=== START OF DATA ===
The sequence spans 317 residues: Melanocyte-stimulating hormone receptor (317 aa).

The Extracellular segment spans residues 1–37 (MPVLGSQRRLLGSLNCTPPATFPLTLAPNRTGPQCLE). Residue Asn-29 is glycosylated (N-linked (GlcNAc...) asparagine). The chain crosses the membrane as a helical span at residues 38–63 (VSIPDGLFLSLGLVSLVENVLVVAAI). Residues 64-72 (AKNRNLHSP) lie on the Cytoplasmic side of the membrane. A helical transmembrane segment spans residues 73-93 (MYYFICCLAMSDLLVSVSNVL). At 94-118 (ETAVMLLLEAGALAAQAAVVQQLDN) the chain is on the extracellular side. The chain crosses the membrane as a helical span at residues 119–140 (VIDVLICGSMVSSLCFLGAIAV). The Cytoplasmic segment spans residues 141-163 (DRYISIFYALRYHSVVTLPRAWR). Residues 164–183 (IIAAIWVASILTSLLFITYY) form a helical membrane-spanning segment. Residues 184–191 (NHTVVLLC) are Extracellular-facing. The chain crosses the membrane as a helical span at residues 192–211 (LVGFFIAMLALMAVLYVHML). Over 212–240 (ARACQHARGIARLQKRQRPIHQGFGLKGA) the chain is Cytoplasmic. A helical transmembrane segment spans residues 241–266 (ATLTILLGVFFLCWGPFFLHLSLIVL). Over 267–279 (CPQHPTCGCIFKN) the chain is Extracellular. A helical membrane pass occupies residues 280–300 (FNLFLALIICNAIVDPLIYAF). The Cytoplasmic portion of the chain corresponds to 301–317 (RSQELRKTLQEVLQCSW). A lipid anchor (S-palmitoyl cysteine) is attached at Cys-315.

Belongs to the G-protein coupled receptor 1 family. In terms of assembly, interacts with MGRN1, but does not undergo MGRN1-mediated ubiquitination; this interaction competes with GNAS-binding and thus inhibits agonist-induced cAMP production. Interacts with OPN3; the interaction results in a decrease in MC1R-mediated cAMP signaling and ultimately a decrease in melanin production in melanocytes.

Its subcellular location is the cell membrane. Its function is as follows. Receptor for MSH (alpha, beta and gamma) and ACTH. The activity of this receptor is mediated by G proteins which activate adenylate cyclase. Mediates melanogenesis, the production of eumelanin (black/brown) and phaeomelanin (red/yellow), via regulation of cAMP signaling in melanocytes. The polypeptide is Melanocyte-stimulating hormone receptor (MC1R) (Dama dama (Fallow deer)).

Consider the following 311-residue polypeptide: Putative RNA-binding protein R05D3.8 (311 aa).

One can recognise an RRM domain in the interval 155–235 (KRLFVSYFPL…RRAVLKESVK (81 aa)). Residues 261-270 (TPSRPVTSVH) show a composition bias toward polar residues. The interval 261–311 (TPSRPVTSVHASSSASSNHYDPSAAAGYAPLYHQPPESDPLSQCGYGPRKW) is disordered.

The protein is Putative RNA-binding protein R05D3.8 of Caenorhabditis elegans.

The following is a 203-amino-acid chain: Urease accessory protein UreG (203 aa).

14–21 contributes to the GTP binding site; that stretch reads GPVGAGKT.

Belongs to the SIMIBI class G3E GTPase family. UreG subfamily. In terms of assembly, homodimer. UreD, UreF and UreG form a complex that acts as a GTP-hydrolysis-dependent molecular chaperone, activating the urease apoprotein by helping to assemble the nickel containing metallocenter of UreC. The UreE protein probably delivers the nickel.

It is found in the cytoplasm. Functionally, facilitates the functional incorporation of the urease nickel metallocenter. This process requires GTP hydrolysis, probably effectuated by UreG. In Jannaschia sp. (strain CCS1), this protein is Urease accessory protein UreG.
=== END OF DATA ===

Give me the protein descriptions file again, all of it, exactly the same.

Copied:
The sequence spans 317 residues: Melanocyte-stimulating hormone receptor (317 aa).

The Extracellular segment spans residues 1–37 (MPVLGSQRRLLGSLNCTPPATFPLTLAPNRTGPQCLE). Residue Asn-29 is glycosylated (N-linked (GlcNAc...) asparagine). The chain crosses the membrane as a helical span at residues 38–63 (VSIPDGLFLSLGLVSLVENVLVVAAI). Residues 64-72 (AKNRNLHSP) lie on the Cytoplasmic side of the membrane. A helical transmembrane segment spans residues 73-93 (MYYFICCLAMSDLLVSVSNVL). At 94-118 (ETAVMLLLEAGALAAQAAVVQQLDN) the chain is on the extracellular side. The chain crosses the membrane as a helical span at residues 119–140 (VIDVLICGSMVSSLCFLGAIAV). The Cytoplasmic segment spans residues 141-163 (DRYISIFYALRYHSVVTLPRAWR). Residues 164–183 (IIAAIWVASILTSLLFITYY) form a helical membrane-spanning segment. Residues 184–191 (NHTVVLLC) are Extracellular-facing. The chain crosses the membrane as a helical span at residues 192–211 (LVGFFIAMLALMAVLYVHML). Over 212–240 (ARACQHARGIARLQKRQRPIHQGFGLKGA) the chain is Cytoplasmic. A helical transmembrane segment spans residues 241–266 (ATLTILLGVFFLCWGPFFLHLSLIVL). Over 267–279 (CPQHPTCGCIFKN) the chain is Extracellular. A helical membrane pass occupies residues 280–300 (FNLFLALIICNAIVDPLIYAF). The Cytoplasmic portion of the chain corresponds to 301–317 (RSQELRKTLQEVLQCSW). A lipid anchor (S-palmitoyl cysteine) is attached at Cys-315.

Belongs to the G-protein coupled receptor 1 family. In terms of assembly, interacts with MGRN1, but does not undergo MGRN1-mediated ubiquitination; this interaction competes with GNAS-binding and thus inhibits agonist-induced cAMP production. Interacts with OPN3; the interaction results in a decrease in MC1R-mediated cAMP signaling and ultimately a decrease in melanin production in melanocytes.

Its subcellular location is the cell membrane. Its function is as follows. Receptor for MSH (alpha, beta and gamma) and ACTH. The activity of this receptor is mediated by G proteins which activate adenylate cyclase. Mediates melanogenesis, the production of eumelanin (black/brown) and phaeomelanin (red/yellow), via regulation of cAMP signaling in melanocytes. The polypeptide is Melanocyte-stimulating hormone receptor (MC1R) (Dama dama (Fallow deer)).

Consider the following 311-residue polypeptide: Putative RNA-binding protein R05D3.8 (311 aa).

One can recognise an RRM domain in the interval 155–235 (KRLFVSYFPL…RRAVLKESVK (81 aa)). Residues 261-270 (TPSRPVTSVH) show a composition bias toward polar residues. The interval 261–311 (TPSRPVTSVHASSSASSNHYDPSAAAGYAPLYHQPPESDPLSQCGYGPRKW) is disordered.

The protein is Putative RNA-binding protein R05D3.8 of Caenorhabditis elegans.

The following is a 203-amino-acid chain: Urease accessory protein UreG (203 aa).

14–21 contributes to the GTP binding site; that stretch reads GPVGAGKT.

Belongs to the SIMIBI class G3E GTPase family. UreG subfamily. In terms of assembly, homodimer. UreD, UreF and UreG form a complex that acts as a GTP-hydrolysis-dependent molecular chaperone, activating the urease apoprotein by helping to assemble the nickel containing metallocenter of UreC. The UreE protein probably delivers the nickel.

It is found in the cytoplasm. Functionally, facilitates the functional incorporation of the urease nickel metallocenter. This process requires GTP hydrolysis, probably effectuated by UreG. In Jannaschia sp. (strain CCS1), this protein is Urease accessory protein UreG.